Corante

About this Author
DBL%20Hendrix%20small.png College chemistry, 1983

Derek Lowe The 2002 Model

Dbl%20new%20portrait%20B%26W.png After 10 years of blogging. . .

Derek Lowe, an Arkansan by birth, got his BA from Hendrix College and his PhD in organic chemistry from Duke before spending time in Germany on a Humboldt Fellowship on his post-doc. He's worked for several major pharmaceutical companies since 1989 on drug discovery projects against schizophrenia, Alzheimer's, diabetes, osteoporosis and other diseases. To contact Derek email him directly: derekb.lowe@gmail.com Twitter: Dereklowe

Chemistry and Drug Data: Drugbank
Emolecules
ChemSpider
Chempedia Lab
Synthetic Pages
Organic Chemistry Portal
PubChem
Not Voodoo
DailyMed
Druglib
Clinicaltrials.gov

Chemistry and Pharma Blogs:
Org Prep Daily
The Haystack
Kilomentor
A New Merck, Reviewed
Liberal Arts Chemistry
Electron Pusher
All Things Metathesis
C&E News Blogs
Chemiotics II
Chemical Space
Noel O'Blog
In Vivo Blog
Terra Sigilatta
BBSRC/Douglas Kell
ChemBark
Realizations in Biostatistics
Chemjobber
Pharmalot
ChemSpider Blog
Pharmagossip
Med-Chemist
Organic Chem - Education & Industry
Pharma Strategy Blog
No Name No Slogan
Practical Fragments
SimBioSys
The Curious Wavefunction
Natural Product Man
Fragment Literature
Chemistry World Blog
Synthetic Nature
Chemistry Blog
Synthesizing Ideas
Business|Bytes|Genes|Molecules
Eye on FDA
Chemical Forums
Depth-First
Symyx Blog
Sceptical Chymist
Lamentations on Chemistry
Computational Organic Chemistry
Mining Drugs
Henry Rzepa


Science Blogs and News:
Bad Science
The Loom
Uncertain Principles
Fierce Biotech
Blogs for Industry
Omics! Omics!
Young Female Scientist
Notional Slurry
Nobel Intent
SciTech Daily
Science Blog
FuturePundit
Aetiology
Gene Expression (I)
Gene Expression (II)
Sciencebase
Pharyngula
Adventures in Ethics and Science
Transterrestrial Musings
Slashdot Science
Cosmic Variance
Biology News Net


Medical Blogs
DB's Medical Rants
Science-Based Medicine
GruntDoc
Respectful Insolence
Diabetes Mine


Economics and Business
Marginal Revolution
The Volokh Conspiracy
Knowledge Problem


Politics / Current Events
Virginia Postrel
Instapundit
Belmont Club
Mickey Kaus


Belles Lettres
Uncouth Reflections
Arts and Letters Daily
In the Pipeline: Don't miss Derek Lowe's excellent commentary on drug discovery and the pharma industry in general at In the Pipeline

In the Pipeline

« Report from C&E News | Main | Maitotoxin Revisited »

April 26, 2010

Charles River Buys WuXi

Email This Entry

Posted by Derek

I don't think we saw this one coming: Charles River Labs has announced that they're buying WuXi PharmaTech. They're paying about a 28% premium over Friday's closing stock price - Charles River's CEO will stay on, and WuXi's founder (Li Ge) will serve as executive VP under him.

Charles River, which is strong in the animal-testing end of the business, has apparently decided that Wu Xi is one of their biggest competitors (I'd agree) and has decided to try to stake out a leading position in the whole contract-research space. It's interesting to me that the folks at Wu Xi bought into this reasoning as well, although (since they're a publicly traded company here in the US), a lucrative stock offer can be its own argument. One now wonders, though, about the company's statements on re-staffing some of their US labs when economic conditions improve. . .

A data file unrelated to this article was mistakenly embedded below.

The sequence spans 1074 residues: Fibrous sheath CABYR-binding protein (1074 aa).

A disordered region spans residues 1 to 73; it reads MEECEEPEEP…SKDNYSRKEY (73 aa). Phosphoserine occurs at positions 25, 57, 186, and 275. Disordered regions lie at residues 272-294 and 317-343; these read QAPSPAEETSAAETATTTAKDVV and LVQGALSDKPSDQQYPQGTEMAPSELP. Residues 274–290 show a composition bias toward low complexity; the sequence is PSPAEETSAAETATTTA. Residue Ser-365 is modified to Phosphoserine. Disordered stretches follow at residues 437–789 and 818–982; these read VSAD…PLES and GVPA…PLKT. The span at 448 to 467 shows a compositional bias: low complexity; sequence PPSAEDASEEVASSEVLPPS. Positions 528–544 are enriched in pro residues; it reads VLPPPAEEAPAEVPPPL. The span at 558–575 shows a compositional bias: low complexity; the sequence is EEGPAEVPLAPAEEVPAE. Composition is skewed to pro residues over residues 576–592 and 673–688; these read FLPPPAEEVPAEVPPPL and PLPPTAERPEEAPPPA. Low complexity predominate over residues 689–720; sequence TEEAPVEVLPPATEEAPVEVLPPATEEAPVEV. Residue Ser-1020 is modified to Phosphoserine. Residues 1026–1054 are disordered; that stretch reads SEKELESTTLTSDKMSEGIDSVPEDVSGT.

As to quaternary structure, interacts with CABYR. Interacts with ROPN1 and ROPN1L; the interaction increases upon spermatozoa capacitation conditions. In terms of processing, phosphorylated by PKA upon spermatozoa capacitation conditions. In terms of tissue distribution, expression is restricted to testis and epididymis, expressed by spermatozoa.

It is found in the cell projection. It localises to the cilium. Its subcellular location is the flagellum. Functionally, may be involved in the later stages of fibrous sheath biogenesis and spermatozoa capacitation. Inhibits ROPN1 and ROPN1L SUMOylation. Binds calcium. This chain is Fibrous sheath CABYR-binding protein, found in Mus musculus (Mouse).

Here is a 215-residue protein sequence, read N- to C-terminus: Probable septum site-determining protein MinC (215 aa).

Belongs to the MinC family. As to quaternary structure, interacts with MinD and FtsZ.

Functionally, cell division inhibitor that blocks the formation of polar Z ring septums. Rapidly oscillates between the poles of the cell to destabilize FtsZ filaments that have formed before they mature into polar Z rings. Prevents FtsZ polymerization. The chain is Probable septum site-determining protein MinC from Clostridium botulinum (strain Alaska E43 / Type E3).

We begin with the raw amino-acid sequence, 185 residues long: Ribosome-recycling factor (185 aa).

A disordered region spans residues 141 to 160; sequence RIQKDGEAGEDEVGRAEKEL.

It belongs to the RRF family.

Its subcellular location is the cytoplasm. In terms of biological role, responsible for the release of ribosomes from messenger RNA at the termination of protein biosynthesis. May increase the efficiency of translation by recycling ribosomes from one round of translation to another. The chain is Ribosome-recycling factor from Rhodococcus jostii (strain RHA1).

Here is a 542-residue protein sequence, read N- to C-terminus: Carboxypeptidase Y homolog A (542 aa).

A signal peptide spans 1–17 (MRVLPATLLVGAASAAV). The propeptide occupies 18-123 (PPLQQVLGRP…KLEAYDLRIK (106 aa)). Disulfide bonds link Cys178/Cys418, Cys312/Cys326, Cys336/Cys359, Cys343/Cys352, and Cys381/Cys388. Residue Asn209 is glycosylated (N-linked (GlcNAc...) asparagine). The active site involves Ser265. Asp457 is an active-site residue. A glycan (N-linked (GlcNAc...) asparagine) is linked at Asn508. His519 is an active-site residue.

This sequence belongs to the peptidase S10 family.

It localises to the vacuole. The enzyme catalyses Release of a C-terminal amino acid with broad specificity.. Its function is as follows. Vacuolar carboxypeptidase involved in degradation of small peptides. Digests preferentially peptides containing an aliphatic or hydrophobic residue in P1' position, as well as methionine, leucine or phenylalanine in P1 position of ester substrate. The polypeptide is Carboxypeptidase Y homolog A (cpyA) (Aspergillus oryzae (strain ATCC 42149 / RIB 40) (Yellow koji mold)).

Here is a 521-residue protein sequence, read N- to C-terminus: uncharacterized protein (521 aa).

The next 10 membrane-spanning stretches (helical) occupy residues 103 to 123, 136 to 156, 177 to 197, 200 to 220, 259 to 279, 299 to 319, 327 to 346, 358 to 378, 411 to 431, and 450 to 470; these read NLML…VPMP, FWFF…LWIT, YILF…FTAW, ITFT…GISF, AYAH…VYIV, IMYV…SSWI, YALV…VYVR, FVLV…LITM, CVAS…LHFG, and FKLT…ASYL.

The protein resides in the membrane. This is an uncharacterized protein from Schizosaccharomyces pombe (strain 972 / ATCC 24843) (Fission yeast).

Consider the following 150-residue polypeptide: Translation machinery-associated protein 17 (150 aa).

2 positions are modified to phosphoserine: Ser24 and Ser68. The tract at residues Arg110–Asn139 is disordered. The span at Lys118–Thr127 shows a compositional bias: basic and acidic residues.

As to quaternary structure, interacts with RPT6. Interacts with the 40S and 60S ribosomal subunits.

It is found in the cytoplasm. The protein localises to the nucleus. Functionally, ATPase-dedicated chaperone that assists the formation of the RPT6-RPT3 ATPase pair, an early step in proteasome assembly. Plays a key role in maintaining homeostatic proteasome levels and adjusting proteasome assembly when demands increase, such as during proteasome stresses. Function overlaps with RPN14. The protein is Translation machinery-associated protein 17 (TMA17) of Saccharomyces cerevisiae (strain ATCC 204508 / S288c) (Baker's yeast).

Comments (15) + TrackBacks (0) | Category: Animal Testing | Business and Markets | Drug Assays | Drug Development


COMMENTS

1. RB Woodweird on April 26, 2010 9:38 AM writes...

Charles River: 777 employees, about $300 million revenue in 2009.
Wu Xi: (according to NYT) 4000 employees, $270 million revenue.

What is the policy in China re terminations? I know of some companies in which business units have branches in the US and also in countries where it is virtually impossible to lay anyone off. So when headcount is to be reduced, guess where the hatchet falls?

Permalink to Comment

2. mikeymedchem on April 26, 2010 10:01 AM writes...

Stunning. Absolutely.

Permalink to Comment

3. John on April 26, 2010 10:20 AM writes...

Bob, I think your numbers are just for the preclinical research services? The 2009 CRL annual report lists 8000 employees and $1.2B revenue. So CRL gets about twice as much revenue per employee as Wuxi (no surprise here).

CRL has an announced strategy of becoming a one stop shop for outsourced pharmaceutical research services, so I am inclined to see this as a move to pick up discovery chemistry, something they have had little or no capacity in previoiusly. But I could not readily find any info on what percentage of Wuxi's revenue comes from chemistry these days. Anybody know?

Permalink to Comment

4. Mike on April 26, 2010 1:15 PM writes...

It's funny that on the WuXi website it does not mention the Charles River is buying WuXi pharmatech, but rather the two companies are 'combining'.

"CHARLES RIVER LABORATORIES AND WUXI PHARMATECH TO COMBINE, CREATING THE FIRST GLOBAL CRO OFFERING FULLY INTEGRATED EARLY-STAGE DRUG DEVELOPMENT SERVICES TO CLIENTS WORLDWIDE"

http://ir.wuxipharmatech.com/phoenix.zhtml?c=212698&p=irol-news&nyo=0

Permalink to Comment

5. jon on April 26, 2010 6:33 PM writes...